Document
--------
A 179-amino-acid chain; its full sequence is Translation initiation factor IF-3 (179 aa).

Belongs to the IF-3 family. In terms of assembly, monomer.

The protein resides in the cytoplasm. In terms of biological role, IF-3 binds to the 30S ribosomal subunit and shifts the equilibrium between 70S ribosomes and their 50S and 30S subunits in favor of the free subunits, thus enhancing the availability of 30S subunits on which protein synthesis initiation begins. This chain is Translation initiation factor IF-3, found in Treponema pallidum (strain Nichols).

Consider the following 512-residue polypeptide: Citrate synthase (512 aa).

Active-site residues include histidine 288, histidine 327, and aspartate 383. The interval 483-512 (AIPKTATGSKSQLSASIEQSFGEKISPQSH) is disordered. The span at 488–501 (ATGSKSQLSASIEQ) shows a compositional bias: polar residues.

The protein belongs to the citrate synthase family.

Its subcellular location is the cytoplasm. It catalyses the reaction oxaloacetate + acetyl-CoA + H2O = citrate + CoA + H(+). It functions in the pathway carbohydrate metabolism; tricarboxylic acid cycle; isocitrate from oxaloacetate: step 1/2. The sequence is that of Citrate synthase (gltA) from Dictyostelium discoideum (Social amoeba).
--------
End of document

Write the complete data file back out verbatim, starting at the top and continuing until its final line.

A 179-amino-acid chain; its full sequence is Translation initiation factor IF-3 (179 aa).

Belongs to the IF-3 family. In terms of assembly, monomer.

The protein resides in the cytoplasm. In terms of biological role, IF-3 binds to the 30S ribosomal subunit and shifts the equilibrium between 70S ribosomes and their 50S and 30S subunits in favor of the free subunits, thus enhancing the availability of 30S subunits on which protein synthesis initiation begins. This chain is Translation initiation factor IF-3, found in Treponema pallidum (strain Nichols).

Consider the following 512-residue polypeptide: Citrate synthase (512 aa).

Active-site residues include histidine 288, histidine 327, and aspartate 383. The interval 483-512 (AIPKTATGSKSQLSASIEQSFGEKISPQSH) is disordered. The span at 488–501 (ATGSKSQLSASIEQ) shows a compositional bias: polar residues.

The protein belongs to the citrate synthase family.

Its subcellular location is the cytoplasm. It catalyses the reaction oxaloacetate + acetyl-CoA + H2O = citrate + CoA + H(+). It functions in the pathway carbohydrate metabolism; tricarboxylic acid cycle; isocitrate from oxaloacetate: step 1/2. The sequence is that of Citrate synthase (gltA) from Dictyostelium discoideum (Social amoeba).